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WH defends Kavanaugh against Dem’s accusation of handshake snub, new video tells the REAL story

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The White House defended Supreme Court nominee Judge Brett Kavanaugh against claims that he snubbed the father of a Parkland victim during the second day of his confirmation hearings.

Amid the often chaotic atmosphere at the hearings, with untold numbers of the press present as Kavanaugh endured hours of questioning and as dozens of protesters continued to interrupt, yell out and be escorted out by security, Democrats and other critics slammed the nominee for failing to engage in conversation with a total stranger.

Kavanaugh sparked controversy Tuesday when he did not reach out to shake the hand of the father of Jaime Guttenberg, a Florida student who was killed during the February massacre at Marjory Stoneman Douglas High School.

Security acted swiftly to move the judge along during the break in the contentious hearing, not giving him time to respond to Fred Guttenberg who was nothing more than a total stranger to the judge at this point.

The outrage erupted Tuesday when a video circulated, and was pounced on by the left, allegedly showing Kavanaugh “snubbing” Guttenberg’s extended hand. The father approached the judge as the Committee called for a recess Tuesday, but claimed Kavanaugh intentionally turned away to avoid talking to him.

And so the wolf pack was released.

White House Principal Deputy Press Secretary Raj Shah addressed the incident, releasing a video and explaining that security stepped in to move Kavanaugh along as Guttenberg’s identity was not known when he approached the judge.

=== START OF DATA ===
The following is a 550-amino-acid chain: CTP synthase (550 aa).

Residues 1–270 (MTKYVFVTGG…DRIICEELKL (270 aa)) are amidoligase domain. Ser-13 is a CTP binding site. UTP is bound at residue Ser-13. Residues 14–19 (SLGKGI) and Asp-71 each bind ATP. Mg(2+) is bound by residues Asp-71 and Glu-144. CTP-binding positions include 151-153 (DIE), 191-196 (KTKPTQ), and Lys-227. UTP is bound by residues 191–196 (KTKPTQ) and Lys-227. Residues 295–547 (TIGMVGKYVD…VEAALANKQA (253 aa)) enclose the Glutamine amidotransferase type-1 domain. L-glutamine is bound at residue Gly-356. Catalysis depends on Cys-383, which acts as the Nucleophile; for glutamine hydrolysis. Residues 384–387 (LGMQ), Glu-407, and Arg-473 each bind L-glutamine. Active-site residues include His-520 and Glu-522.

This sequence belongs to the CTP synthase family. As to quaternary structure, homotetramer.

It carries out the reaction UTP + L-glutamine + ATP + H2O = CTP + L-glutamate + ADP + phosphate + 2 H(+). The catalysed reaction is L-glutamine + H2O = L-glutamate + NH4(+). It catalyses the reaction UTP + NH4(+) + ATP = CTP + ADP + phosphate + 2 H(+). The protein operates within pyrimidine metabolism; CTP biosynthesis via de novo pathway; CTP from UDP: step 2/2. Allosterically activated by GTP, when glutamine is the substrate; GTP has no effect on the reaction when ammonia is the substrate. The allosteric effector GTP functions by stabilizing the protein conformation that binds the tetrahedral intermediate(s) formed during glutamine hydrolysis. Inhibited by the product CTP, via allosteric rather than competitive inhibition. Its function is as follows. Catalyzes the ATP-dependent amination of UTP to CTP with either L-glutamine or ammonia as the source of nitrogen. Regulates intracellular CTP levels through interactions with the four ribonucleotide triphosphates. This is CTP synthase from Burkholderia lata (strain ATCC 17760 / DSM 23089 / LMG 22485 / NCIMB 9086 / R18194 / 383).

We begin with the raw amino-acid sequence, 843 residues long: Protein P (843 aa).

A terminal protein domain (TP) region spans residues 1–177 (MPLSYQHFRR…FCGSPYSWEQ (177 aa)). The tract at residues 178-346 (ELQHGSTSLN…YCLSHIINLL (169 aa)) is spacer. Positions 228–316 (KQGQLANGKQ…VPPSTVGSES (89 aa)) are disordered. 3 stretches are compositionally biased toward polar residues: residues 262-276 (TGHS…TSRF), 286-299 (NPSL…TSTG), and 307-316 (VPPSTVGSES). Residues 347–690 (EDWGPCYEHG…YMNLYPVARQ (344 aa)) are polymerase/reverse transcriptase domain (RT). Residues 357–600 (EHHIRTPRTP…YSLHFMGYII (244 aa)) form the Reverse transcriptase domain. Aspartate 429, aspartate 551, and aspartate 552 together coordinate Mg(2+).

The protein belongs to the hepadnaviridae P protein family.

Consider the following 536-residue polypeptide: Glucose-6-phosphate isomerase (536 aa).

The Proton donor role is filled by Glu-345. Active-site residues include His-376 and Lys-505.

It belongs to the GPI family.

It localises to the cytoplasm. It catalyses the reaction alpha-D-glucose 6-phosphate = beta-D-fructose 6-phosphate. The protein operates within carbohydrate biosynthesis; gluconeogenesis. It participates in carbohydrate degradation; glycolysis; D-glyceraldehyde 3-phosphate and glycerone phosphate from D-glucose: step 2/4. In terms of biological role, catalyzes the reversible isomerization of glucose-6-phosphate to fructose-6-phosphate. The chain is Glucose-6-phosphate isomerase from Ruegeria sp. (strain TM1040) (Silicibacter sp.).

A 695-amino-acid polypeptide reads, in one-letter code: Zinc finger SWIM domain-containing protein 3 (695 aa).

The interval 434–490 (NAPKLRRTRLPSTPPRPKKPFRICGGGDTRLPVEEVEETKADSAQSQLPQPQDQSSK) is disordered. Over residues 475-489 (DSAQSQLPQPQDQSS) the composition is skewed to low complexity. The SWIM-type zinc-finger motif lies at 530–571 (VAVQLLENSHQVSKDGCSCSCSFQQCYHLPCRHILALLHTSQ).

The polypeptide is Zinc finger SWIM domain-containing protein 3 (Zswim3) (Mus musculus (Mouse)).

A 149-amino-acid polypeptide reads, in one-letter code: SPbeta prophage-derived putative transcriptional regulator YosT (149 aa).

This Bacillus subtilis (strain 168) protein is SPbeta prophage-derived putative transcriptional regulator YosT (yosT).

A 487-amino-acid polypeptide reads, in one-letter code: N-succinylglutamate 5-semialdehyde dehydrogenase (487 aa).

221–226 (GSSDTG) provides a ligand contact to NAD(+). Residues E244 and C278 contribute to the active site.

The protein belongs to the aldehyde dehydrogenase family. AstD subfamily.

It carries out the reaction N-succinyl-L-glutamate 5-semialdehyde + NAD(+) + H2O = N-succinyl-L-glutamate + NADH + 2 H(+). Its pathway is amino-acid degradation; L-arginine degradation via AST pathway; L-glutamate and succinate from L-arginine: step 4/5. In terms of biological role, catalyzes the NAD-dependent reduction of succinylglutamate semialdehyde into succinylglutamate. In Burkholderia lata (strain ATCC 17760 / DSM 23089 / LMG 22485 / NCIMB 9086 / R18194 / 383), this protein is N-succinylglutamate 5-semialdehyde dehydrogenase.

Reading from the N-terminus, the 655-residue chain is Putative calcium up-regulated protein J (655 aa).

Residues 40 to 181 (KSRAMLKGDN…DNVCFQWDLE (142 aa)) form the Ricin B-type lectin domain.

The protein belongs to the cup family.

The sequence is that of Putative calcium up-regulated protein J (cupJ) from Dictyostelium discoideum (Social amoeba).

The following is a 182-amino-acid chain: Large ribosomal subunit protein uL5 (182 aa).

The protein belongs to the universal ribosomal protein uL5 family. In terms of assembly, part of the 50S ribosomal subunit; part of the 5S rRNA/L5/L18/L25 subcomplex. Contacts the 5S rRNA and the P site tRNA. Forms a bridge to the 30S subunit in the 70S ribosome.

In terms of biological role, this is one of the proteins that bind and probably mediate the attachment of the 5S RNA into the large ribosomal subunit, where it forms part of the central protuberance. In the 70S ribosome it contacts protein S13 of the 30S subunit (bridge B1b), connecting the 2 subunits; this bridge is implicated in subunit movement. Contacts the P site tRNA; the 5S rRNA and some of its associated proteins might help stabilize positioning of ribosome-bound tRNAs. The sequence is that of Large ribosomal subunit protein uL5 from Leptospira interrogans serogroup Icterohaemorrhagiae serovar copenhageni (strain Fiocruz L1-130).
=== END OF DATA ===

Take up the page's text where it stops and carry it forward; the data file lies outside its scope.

With the stressful atmosphere at the hearing, it should come as no surprise that the judge may have needed a moment to process what Guttenberg was saying when he approached him.

Though the Parkland father attempted to explain who he was, Kavanaugh’s skepticism is understandable considering the mayhem surrounding him. Video of the incident shows a closer view of what transpired as a member of his security detail intervened before Kavanaugh could react with a reciprocal handshake.

Guttenberg maintained that Kavanaugh’s slight was intentional, and called the White House tweet “incorrect.”

He also explained that he was at the hearings at the invitation of Sen. Dianne Feinstein.

Fellow Parkland father Andrew Pollack, whose daughter Meadow was also killed in the Parkland massacre, had a message for Guttenberg.

He also slammed Feinstein for Democrats’ “disgusting” and “pathetic” agenda.

During Wednesday’s hearings, Sen. Lindsey Graham offered Kavanaugh an opportunity to address guests in attendance.

“I want to give you a chance to say some things to the people who have attended this hearing … what would you like to say to them, if anything, about your job as a Supreme Court Justice?” Graham asked.

“I understand the real world effects of our decisions. In my job as a judge for the last 12 years, I’ve gone out of my way in my opinions and at oral arguments … to make clear to everyone before me that I understand the situation, the circumstances, the facts,” Kavanaugh replied.

“I have not lived in a bubble,” he continued. “I understand how passionately people feel about particular issues, and I understand how personally people are affected by issues. And I understand the difficulties that people have in America,” he added.

Frieda Powers


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